United States of America, Plaintiff-appellee, v. Charles Clifford Hamlin, Defendants-appellant, 892 F.2d 1047 (9th Cir. 1989)Annotate this Case
Submitted Sept. 1, 1989. *Decided Dec. 14, 1989
Before JAMES R. BROWNING, KOZINSKI and RYMER, Circuit Judges.
Hamlin appeals his conviction on one count of distribution of cocaine, 21 U.S.C. § 841(a) (1), asserting that the district court erred in admitting evidence of a subsequent similar act, refusing his request for continuance, and denying his motion for new trial.
Hamlin took the stand and testified that he had no knowledge that a sale of cocaine was taking place and no intent to sell cocaine. On cross-examination he denied ever selling cocaine but admitted to being present at a subsequent transaction. Over objection, the government called a witness to testify in rebuttal about the specific events that occurred during the July transaction, including that Hamlin acted with knowledge and intent. Another witness established that the substance bought in that transaction was cocaine. Hamlin's motion for a continuance in order to develop testimony regarding the July transaction was denied.
We review each of Hamlin's assignments of error for abuse of discretion. United States v. Alfonso, 759 F.2d 728, 739 (9th Cir. 1985) (admission of evidence); Frank Briscoe Co., Inc. v. Clark County, 857 F.2d 606, 611 (9th Cir. 1988), cert. denied, 109 S. Ct. 1957 (1989) (continuance); United States v. Aguon, 851 F.2d 1158 (9th Cir. 1988).
Regardless whether extrinsic evidence of Hamlin's involvement in the subsequent transaction was admissible under Rule 608(b), see United States v. Batts, 558 F.2d 513 (9th Cir. 1977), under the circumstances it was admissible pursuant to Fed.R.Evid. 404(b) for the purpose of showing Hamlin's knowledge and intent. United States v. McCollum, 732 F.2d 1419, 1425 (9th Cir. 1984). Evidence of the July transaction had substantial probative value. See United States v. Bailleaux, 685 F.2d 1105, 1110 (9th Cir. 1982). The two transactions occurred within a seven month period. Hamlin's knowledge and intent were the same for both transactions. McCollum, 732 F.2d at 1424. And the two transactions were almost identical. Although the judge did not explicitly engage in a Rule 403 balancing test, he noted that the area had initially been raised by defendant. Finally, while a limiting instruction is generally required, the court's offer was rejected for strategic reasons. It was therefore not error to admit the evidence.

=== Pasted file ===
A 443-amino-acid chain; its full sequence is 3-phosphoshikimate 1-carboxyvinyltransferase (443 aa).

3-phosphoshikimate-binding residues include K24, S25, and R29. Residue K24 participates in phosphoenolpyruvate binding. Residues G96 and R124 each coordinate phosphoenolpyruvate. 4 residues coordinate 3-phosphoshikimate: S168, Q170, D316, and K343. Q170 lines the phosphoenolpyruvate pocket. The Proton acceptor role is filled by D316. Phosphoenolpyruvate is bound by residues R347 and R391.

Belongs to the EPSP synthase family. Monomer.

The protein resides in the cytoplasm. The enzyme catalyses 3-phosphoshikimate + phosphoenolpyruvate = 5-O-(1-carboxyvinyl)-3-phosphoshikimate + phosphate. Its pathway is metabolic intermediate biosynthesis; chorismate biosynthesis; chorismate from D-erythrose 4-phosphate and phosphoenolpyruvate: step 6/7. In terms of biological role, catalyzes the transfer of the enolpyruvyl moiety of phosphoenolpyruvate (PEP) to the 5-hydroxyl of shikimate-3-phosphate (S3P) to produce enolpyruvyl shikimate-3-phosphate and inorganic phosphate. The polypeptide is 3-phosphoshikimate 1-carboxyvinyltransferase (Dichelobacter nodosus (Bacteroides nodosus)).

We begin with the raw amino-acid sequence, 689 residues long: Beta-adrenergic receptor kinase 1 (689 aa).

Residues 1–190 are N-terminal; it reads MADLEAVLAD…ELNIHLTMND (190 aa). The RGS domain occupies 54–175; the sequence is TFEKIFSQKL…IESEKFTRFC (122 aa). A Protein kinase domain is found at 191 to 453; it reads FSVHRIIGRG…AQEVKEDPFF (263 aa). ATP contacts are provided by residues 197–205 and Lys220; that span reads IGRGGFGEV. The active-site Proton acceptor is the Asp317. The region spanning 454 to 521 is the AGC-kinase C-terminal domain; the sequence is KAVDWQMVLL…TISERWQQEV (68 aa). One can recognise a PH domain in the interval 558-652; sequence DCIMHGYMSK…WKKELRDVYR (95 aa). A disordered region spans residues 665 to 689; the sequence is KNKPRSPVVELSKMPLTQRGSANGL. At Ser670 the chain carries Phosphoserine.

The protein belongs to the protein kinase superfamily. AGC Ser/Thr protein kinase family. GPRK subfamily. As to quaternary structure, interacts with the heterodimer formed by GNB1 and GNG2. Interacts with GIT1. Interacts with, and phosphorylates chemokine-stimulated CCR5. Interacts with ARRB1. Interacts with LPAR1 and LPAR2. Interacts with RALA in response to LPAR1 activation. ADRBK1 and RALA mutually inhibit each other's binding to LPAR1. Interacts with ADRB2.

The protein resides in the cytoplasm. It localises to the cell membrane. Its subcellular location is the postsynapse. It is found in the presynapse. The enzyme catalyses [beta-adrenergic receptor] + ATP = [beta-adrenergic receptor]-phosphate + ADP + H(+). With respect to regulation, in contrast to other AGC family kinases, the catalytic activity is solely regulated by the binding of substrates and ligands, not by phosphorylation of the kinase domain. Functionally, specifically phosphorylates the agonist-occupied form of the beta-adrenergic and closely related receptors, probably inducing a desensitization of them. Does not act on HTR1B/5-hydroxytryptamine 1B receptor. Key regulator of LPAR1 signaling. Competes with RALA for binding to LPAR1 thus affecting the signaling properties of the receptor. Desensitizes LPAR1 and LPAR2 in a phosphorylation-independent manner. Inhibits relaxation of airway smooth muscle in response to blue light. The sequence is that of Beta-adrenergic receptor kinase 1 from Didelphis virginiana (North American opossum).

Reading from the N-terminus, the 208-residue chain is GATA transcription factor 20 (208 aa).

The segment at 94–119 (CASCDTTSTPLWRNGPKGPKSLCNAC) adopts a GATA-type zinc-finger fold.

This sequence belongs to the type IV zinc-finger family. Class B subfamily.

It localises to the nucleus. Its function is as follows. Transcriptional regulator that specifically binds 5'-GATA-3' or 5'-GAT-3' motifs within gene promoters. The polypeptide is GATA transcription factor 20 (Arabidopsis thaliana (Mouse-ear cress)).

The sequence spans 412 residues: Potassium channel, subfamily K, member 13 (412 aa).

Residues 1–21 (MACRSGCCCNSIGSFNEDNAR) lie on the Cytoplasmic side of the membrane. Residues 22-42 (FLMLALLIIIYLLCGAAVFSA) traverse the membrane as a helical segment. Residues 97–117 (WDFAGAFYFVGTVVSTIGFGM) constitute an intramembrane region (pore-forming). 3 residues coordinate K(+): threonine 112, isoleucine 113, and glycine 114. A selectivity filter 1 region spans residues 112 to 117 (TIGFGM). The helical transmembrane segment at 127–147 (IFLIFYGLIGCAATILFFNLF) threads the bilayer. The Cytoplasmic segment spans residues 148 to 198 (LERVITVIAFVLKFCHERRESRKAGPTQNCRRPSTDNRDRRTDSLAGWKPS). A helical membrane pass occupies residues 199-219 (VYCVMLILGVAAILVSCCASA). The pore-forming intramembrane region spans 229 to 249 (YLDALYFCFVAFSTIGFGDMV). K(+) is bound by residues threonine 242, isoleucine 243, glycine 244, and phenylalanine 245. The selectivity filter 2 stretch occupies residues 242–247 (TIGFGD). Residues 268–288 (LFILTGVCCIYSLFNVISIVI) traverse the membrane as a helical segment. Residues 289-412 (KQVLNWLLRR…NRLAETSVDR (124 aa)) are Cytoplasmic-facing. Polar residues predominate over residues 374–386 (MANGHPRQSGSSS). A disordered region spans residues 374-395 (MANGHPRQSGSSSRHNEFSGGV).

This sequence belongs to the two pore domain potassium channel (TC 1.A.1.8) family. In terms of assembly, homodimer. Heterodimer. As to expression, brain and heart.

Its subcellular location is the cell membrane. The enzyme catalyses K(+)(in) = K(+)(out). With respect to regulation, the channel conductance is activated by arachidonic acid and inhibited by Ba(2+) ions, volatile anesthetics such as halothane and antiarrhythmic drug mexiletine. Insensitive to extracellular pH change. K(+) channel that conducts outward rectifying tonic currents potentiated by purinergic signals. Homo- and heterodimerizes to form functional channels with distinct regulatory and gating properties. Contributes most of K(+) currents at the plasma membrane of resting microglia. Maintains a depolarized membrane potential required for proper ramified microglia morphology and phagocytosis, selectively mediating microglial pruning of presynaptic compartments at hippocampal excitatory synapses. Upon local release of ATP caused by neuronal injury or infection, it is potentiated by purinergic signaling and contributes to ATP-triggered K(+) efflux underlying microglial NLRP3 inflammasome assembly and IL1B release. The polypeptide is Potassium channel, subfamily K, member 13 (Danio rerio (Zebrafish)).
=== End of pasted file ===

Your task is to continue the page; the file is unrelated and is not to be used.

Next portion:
Nor was it error to deny Hamlin's motion for continuance. At a minimum, Hamlin must show that he suffered actual prejudice. Armant v. Marquez, 772 F.2d 552, 556-57 (9th Cir. 1985). He has not carried this burden. At trial, Hamlin was given full latitude to explain the July transaction. He admitted participation but denied that the sale of cocaine was involved. The government produced an expert witness who identified the substance as cocaine. Hamlin's counsel cross-examined this witness. Since Hamlin made no showing of any additional information that would be disclosed had the continuance been granted, United States v. Hernandez, 608 F.2d 741, 746 (9th Cir. 1979), there was no abuse of discretion.
Because there was no error in admission of evidence or denial of defendant's request for continuance, the motion for new trial was properly denied.